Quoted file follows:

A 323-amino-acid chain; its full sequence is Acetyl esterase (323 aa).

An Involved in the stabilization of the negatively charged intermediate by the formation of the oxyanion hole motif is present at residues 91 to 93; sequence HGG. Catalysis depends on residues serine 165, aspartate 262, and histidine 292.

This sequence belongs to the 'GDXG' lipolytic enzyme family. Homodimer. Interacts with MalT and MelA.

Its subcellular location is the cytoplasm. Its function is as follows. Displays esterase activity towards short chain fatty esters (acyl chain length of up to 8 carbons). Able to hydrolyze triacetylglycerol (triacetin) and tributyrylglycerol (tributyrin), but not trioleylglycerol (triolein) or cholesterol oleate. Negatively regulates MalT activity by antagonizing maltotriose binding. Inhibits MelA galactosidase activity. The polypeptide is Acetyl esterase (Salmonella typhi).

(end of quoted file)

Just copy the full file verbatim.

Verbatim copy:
A 323-amino-acid chain; its full sequence is Acetyl esterase (323 aa).

An Involved in the stabilization of the negatively charged intermediate by the formation of the oxyanion hole motif is present at residues 91 to 93; sequence HGG. Catalysis depends on residues serine 165, aspartate 262, and histidine 292.

This sequence belongs to the 'GDXG' lipolytic enzyme family. Homodimer. Interacts with MalT and MelA.

Its subcellular location is the cytoplasm. Its function is as follows. Displays esterase activity towards short chain fatty esters (acyl chain length of up to 8 carbons). Able to hydrolyze triacetylglycerol (triacetin) and tributyrylglycerol (tributyrin), but not trioleylglycerol (triolein) or cholesterol oleate. Negatively regulates MalT activity by antagonizing maltotriose binding. Inhibits MelA galactosidase activity. The polypeptide is Acetyl esterase (Salmonella typhi).